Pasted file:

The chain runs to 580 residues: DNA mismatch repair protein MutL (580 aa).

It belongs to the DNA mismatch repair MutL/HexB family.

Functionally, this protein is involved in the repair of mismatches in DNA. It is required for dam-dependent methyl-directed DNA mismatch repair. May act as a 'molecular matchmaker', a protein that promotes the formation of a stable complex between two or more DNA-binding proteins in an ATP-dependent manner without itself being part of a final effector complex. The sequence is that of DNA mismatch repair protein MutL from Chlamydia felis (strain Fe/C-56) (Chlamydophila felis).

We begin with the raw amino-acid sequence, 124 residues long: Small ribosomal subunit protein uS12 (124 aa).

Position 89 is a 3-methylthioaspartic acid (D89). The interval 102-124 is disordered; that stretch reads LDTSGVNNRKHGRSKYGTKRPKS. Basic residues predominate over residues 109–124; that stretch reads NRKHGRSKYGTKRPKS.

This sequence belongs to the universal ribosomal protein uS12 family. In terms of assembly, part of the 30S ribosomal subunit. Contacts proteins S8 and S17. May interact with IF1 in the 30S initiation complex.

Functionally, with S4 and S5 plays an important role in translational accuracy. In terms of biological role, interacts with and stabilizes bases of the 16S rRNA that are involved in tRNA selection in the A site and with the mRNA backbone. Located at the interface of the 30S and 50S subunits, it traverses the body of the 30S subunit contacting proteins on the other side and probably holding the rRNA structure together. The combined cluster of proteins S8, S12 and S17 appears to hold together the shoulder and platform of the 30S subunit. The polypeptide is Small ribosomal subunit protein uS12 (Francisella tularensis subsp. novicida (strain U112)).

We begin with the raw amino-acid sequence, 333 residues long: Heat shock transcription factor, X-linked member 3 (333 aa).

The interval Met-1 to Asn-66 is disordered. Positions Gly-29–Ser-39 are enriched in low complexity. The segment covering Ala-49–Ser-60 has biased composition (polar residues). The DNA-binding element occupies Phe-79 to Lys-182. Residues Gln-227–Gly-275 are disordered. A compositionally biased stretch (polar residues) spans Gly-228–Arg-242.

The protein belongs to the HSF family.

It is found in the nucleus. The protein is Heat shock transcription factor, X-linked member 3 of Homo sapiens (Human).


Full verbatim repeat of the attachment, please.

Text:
The chain runs to 580 residues: DNA mismatch repair protein MutL (580 aa).

It belongs to the DNA mismatch repair MutL/HexB family.

Functionally, this protein is involved in the repair of mismatches in DNA. It is required for dam-dependent methyl-directed DNA mismatch repair. May act as a 'molecular matchmaker', a protein that promotes the formation of a stable complex between two or more DNA-binding proteins in an ATP-dependent manner without itself being part of a final effector complex. The sequence is that of DNA mismatch repair protein MutL from Chlamydia felis (strain Fe/C-56) (Chlamydophila felis).

We begin with the raw amino-acid sequence, 124 residues long: Small ribosomal subunit protein uS12 (124 aa).

Position 89 is a 3-methylthioaspartic acid (D89). The interval 102-124 is disordered; that stretch reads LDTSGVNNRKHGRSKYGTKRPKS. Basic residues predominate over residues 109–124; that stretch reads NRKHGRSKYGTKRPKS.

This sequence belongs to the universal ribosomal protein uS12 family. In terms of assembly, part of the 30S ribosomal subunit. Contacts proteins S8 and S17. May interact with IF1 in the 30S initiation complex.

Functionally, with S4 and S5 plays an important role in translational accuracy. In terms of biological role, interacts with and stabilizes bases of the 16S rRNA that are involved in tRNA selection in the A site and with the mRNA backbone. Located at the interface of the 30S and 50S subunits, it traverses the body of the 30S subunit contacting proteins on the other side and probably holding the rRNA structure together. The combined cluster of proteins S8, S12 and S17 appears to hold together the shoulder and platform of the 30S subunit. The polypeptide is Small ribosomal subunit protein uS12 (Francisella tularensis subsp. novicida (strain U112)).

We begin with the raw amino-acid sequence, 333 residues long: Heat shock transcription factor, X-linked member 3 (333 aa).

The interval Met-1 to Asn-66 is disordered. Positions Gly-29–Ser-39 are enriched in low complexity. The segment covering Ala-49–Ser-60 has biased composition (polar residues). The DNA-binding element occupies Phe-79 to Lys-182. Residues Gln-227–Gly-275 are disordered. A compositionally biased stretch (polar residues) spans Gly-228–Arg-242.

The protein belongs to the HSF family.

It is found in the nucleus. The protein is Heat shock transcription factor, X-linked member 3 of Homo sapiens (Human).